US 5491992 A
A king pin locking mechanism employs a sliding locking bar in a housing for engaging a king pin. A key-activated cam moves dead bolts outwardly of the locking bar to lock that bar in the housing. Tampering forces applied to the cam deform a deformable member relocking the cam and dead bolts against unauthorized movement.
1. A king pin locking mechanism comprising a housing having a king pin receiving bore therein, said housing having a longitudinally extending chamber therein having one end in open communication with said receiving bore and the opposite end open to the exterior of the housing, said chamber having a dead bolt receiving recess in at least one wall thereof, a locking bar slidably received in said chamber, said locking bar having a king pin contact member at one end thereof and engageable with a king pin positioned in said bore when said locking bar is in a locked position, said locking bar being movable to an unlocked position in which said king pin contact member is disengaged from the king pin, at least one dead bolt carried by said locking bar, said dead bolt being retractable into said locking bar to permit movement of the locking bar in the housing chamber, said dead bolt being movable into the recess in the chamber wall when the locking bar is in its locked position, a cylinder lock positioned in said locking bar and accessible from outside the locking bar, a dead bolt cam rotatable in said locking bar for moving said dead bolt, means connecting said cylinder lock and said cam for rotating said cam in response to rotation of a key in said cylinder lock, and a deformable member associated with said cam, said deformable member, when undeformed, permitting free rotation of said dead bolt cam in relation to said dead bolt, said deformable member being deformed in response to unauthorized tampering with the locking mechanism and when deformed, preventing rotation of said cam in relation to said dead bolt.
2. The locking mechanism of claim 1, further comprising a guard disc rotatably positioned in said locking bar between said cylinder lock and the exterior of said locking bar, said guard disc having a key slot therein aligned with said cylinder lock, said guard disc having hard drill-resistent materials incorporated therein.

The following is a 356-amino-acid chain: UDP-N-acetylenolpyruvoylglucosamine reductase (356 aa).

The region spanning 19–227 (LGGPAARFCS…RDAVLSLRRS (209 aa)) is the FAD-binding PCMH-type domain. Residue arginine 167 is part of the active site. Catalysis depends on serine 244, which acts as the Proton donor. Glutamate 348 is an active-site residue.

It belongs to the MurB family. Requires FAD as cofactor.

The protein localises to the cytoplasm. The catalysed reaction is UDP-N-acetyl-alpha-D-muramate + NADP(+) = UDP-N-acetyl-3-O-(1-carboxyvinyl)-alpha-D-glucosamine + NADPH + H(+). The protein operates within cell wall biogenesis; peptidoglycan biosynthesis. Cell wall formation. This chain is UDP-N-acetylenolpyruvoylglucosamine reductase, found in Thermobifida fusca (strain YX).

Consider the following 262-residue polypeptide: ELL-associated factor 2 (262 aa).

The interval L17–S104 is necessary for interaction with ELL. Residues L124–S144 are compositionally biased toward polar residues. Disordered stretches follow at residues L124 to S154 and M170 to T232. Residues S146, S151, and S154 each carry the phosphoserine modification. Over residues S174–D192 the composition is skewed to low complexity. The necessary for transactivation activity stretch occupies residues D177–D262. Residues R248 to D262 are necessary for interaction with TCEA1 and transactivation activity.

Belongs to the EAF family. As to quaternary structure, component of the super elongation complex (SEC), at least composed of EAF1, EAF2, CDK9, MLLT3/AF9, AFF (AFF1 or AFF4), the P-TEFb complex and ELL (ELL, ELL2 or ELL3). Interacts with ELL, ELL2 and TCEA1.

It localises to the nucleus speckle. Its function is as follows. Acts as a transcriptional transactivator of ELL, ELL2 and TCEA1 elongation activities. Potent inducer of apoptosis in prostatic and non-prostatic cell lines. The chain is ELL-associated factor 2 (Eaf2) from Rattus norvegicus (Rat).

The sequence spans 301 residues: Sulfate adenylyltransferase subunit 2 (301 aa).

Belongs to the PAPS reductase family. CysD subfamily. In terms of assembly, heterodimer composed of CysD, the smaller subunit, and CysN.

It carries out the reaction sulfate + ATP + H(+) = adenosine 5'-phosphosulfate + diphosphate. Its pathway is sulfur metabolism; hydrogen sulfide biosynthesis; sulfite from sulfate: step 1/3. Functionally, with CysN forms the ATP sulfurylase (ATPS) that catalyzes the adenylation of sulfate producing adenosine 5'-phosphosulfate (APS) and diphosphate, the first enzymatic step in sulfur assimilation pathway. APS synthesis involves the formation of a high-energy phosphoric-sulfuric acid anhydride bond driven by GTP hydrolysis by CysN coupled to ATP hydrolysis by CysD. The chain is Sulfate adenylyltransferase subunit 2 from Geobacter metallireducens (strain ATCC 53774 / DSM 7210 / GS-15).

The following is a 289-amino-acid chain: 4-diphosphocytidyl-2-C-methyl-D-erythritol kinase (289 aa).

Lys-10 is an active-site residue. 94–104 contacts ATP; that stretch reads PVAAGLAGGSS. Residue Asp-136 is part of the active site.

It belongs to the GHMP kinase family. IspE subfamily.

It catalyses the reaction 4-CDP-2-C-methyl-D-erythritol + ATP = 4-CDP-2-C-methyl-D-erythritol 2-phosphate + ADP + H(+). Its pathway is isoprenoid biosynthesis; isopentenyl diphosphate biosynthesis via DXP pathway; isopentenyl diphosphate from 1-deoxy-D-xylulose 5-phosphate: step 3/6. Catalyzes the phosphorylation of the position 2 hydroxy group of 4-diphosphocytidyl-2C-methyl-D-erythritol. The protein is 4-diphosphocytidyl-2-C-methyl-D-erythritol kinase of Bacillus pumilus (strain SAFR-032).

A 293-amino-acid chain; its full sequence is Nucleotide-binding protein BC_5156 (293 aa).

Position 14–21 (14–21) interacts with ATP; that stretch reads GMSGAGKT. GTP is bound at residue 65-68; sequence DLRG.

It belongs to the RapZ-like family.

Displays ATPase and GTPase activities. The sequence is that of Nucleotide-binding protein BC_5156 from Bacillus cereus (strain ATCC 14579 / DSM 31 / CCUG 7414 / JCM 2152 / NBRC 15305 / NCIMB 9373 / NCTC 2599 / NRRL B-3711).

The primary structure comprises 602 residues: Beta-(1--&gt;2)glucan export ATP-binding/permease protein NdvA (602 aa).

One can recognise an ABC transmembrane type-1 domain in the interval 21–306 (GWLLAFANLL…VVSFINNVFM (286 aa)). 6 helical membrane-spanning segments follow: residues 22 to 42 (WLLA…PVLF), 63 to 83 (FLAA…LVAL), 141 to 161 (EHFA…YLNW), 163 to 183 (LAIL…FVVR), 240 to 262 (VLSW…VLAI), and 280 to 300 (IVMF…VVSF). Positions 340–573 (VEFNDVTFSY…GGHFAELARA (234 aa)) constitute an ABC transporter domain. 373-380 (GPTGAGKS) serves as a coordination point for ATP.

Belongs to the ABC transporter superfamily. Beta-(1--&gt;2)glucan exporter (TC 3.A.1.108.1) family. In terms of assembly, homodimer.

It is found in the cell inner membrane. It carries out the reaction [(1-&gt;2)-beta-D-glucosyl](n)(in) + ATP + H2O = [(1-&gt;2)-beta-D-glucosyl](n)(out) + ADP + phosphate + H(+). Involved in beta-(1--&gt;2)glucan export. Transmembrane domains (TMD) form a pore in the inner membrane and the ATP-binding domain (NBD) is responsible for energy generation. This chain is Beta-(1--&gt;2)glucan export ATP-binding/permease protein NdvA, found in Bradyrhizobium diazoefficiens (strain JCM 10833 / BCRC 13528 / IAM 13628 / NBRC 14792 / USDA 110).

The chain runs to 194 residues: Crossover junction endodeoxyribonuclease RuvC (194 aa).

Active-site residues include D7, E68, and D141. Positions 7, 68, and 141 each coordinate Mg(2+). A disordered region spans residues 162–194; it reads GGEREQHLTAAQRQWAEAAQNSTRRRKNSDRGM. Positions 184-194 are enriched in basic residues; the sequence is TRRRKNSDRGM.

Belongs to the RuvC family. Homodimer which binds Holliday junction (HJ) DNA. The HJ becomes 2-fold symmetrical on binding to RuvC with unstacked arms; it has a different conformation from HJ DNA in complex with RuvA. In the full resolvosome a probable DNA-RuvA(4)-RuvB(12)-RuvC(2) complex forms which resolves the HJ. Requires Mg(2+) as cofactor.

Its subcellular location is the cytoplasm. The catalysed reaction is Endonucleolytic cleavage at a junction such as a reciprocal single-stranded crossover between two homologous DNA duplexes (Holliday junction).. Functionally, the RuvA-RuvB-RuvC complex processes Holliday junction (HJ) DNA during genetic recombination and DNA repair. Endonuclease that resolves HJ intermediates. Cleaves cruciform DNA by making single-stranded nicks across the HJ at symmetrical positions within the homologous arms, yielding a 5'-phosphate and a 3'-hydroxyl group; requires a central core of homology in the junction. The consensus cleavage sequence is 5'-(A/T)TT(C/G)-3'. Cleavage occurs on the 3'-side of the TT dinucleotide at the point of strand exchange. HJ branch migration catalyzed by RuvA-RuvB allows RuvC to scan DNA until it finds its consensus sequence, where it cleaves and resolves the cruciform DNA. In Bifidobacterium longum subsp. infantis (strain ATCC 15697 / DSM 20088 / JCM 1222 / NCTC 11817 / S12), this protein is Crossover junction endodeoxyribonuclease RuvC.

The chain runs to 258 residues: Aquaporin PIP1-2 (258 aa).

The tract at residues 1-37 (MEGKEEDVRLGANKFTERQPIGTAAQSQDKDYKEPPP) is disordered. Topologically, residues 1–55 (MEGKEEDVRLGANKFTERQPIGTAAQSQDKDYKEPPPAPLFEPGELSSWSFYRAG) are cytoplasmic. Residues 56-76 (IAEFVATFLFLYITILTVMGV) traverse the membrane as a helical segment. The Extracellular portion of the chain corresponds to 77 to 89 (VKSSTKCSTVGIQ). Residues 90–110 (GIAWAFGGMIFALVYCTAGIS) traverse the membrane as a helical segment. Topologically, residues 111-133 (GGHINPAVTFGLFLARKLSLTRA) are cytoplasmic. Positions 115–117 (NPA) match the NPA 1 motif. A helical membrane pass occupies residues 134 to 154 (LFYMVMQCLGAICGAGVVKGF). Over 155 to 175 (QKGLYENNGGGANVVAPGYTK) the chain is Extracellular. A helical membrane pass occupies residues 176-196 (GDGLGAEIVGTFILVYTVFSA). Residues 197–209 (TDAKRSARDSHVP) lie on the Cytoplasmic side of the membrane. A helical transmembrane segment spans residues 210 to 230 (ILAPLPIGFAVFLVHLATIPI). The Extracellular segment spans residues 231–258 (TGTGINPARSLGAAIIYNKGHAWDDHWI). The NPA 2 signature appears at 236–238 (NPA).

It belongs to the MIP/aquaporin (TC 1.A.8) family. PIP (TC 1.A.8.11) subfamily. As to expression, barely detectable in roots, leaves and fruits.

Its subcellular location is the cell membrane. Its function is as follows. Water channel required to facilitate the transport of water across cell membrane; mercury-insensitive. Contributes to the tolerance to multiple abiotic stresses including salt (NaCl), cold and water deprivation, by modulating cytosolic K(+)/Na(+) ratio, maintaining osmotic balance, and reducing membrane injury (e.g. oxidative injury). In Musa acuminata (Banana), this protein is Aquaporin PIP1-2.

This invention is concerned with the prevention of theft of semitrailers.
The theft of parked semitrailers loaded with merchandise is lucrative business for thieves and costly for the owners of the merchandise.
Short of parking loaded semitrailers in guarded, impenetrable compounds, the best theft deterrent thus far devised has been a locking mechanism for the king pin of the trailer which prevents the pin from being engaged by the fifth wheel mechanism on a tractor. And, several inventors have devised locking mechanisms for this purpose.
Representative king pin locking mechanisms are disclosed in U.S. Pat. Nos. 3,798,938, granted Mar. 26, 1974, to R. G. McCullum, for "ARMORED LOCK MECHANISM", 3,922,897, granted Dec. 2, 1975, to T. J. Mickelson for "SEMITRAILER KING PIN SECURING DEVICE", and 4,697,444, granted Oct. 6, 1987, to C. O. Maffey for "SECURITY DEVICE FOR TRAILER".
Unfortunately, a sophisticated thief or team of thieves can, given sufficient time, defeat these prior locking mechanisms. The attack on the locking mechanism may involve one or more of the following techniques: drilling; punching; embrittlement by cryogenic treatment; cutting with oxy-acetylene torch, an abrasive wheel, a band saw, or a hydraulic splitter; ballistic destruction; and cylinder lock manipulation. In most attacks, the objective is to disable or destroy the key actuated cylinder lock to permit the locking mechanism to be released from the semitrailer king pin. Each of the McCullum, Mickelson and Maffey locking mechanisms can be disabled in this manner.
Another theft technique is to equip the tractor with a modified fifth wheel mechanism that includes a clamp for grasping the housing for the locking mechanism so that the trailer can be hauled away with the locking mechanism still in place. Neither McCullum, Mickelson or Maffey offers a solution to this type theft. There continues to be a need for a reliable king pin locking mechanism capable of thwarting these various attack techniques.
In accordance with this invention, the king pin locking mechanism is controlled by a conventional key actuated cylinder lock. Rotational movement of a key in the lock cylinder is transmitted via a cam to at least one dead bolt which is capable of holding a locking bar in contact with the king pin. The mechanism for transmitting motion to the dead bolt cam includes a member which is deformed by tampering forces applied to the locking mechanism, such as forces applied to destroy the cylinder lock. When so deformed, this deformable member locks the dead bolt cam against rotation relative to the dead bolt. This deformable member acts as a secondary lock or "relock" for the dead bolt, preventing removal of the locking structure even if the cylinder lock is destroyed and removed.
Thus, a potential thief, having spent considerable time and effort to disable the key cylinder lock only to find that the locking mechanism remains locked, i.e., "relocked", likely will, in frustration, give up the theft attempt.